9. Scan through the Writing and Reading tabs. By and large, each of the settings on both of these tabs can be left as the default. You may want to consider increasing the number of Blog Pages (posts) that are displayed by default (10).
  10. Select the Discussion tab. Here you’ll have to decide how you want to deal with comments. My suggestion is to allow anyone to comment, do not force users to create an account to comment, and users should not be required to have a previously approved comment. Here’s why I suggest this – the easier it is for someone to comment on your post, the more likely they are to do it. I know some of you are thinking that “opening up” WordPress to allow comments so easily is an invitation for spam, and you’re right. But a few steps down I’ll cover how to avoid comment spam without making it harder for actual visitors to leave messages.

  11. click to enlarge

  12. Now select the Permalinks tab. To help increase your search rankings, most SEO folks suggest that you change the permalinks structure. By default, your posts will appear as (or similar to) www.example.com/?p=1. The following Custom structure will have your pages appear similar to:


  13. Custom structure: /%year%/%monthnum%/%postname%/

  14. Alight, now it’s time to pick a theme. Click the Presentation tab. Again, depending on how your WordPress installation was done, you may have some Themes already installed and ready to use. If you’re not happy with the defaults, you have a couple of choices. You can find, download and install a WordPress Theme that someone else has created, or you can write your own. Here are a few WordPress Theme sites to get you started:

    WordPress Theme viewer
    WordPress Themes
    Alex King’s Theme viewer
    WP ThemePark
    WordPress Theme Gallery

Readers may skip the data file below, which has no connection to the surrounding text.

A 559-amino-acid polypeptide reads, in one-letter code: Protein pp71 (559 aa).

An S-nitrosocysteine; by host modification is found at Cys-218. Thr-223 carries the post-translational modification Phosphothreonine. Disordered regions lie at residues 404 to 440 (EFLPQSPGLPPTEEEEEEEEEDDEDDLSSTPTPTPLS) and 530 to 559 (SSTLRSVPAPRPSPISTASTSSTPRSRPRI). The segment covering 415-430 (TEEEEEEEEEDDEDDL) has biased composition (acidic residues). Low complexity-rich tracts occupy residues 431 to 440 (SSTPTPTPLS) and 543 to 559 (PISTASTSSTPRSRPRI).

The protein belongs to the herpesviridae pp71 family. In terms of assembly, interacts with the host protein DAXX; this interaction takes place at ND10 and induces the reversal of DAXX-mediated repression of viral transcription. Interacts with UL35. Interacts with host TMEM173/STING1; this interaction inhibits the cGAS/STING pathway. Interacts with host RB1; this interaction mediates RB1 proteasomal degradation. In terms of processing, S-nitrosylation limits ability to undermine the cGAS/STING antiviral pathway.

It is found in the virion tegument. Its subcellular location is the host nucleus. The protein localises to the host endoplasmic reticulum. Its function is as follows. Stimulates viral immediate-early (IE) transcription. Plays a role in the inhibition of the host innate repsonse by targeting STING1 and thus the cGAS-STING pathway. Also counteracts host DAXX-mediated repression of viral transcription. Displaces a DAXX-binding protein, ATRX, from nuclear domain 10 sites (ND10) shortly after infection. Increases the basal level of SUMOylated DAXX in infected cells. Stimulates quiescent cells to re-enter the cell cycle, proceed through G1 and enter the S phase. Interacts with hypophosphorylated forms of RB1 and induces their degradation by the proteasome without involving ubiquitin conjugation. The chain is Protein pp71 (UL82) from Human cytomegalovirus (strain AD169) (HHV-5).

ThemesBase WordPress Themes
    980+ Free WordPress 1.5 and 2.0 Themes / Templates
    100 favourite WordPress Themes

    Creating your own WordPress Theme is certainly a valid option, but will likely take some time. Read up on WordPress Theme development and use all the resources you can.

  15. After you’ve found a theme that you’re happy with (assuming you didn’t write it from scratch) you’ll probably want to customize it a bit. Select Theme Editor from the top nav, and then choose the file you want to edit from the list on the right side. Many bloggers like to remove the Meta info as it takes up valuable screen real-estate. The Meta info is stored in the Sidebar if you’re using the default theme. You can comment out sections you don’t want, or delete them entirely. You’ve heard it before, and it applies here – backups are always a good idea.

    click to enlarge

  16. When you’re done customizing the look and feel of your blog, write down all of the CSS information. Select Stylesheet from the list in the right column, and write down the codes for future use (font info, link colors, background colors etc). You’ll find yourself looking up this information fairly often if you run ads through AdSense or Amazon (to match the ads with your blog style). Put it all in a text file or email it to yourself – whatever makes you happy – but it’s a pain in the behind to have to go into the Theme Editor each time you need a color code.

  17. Change the title format. By default, all of the < title >‘s for your blog will be in the format of: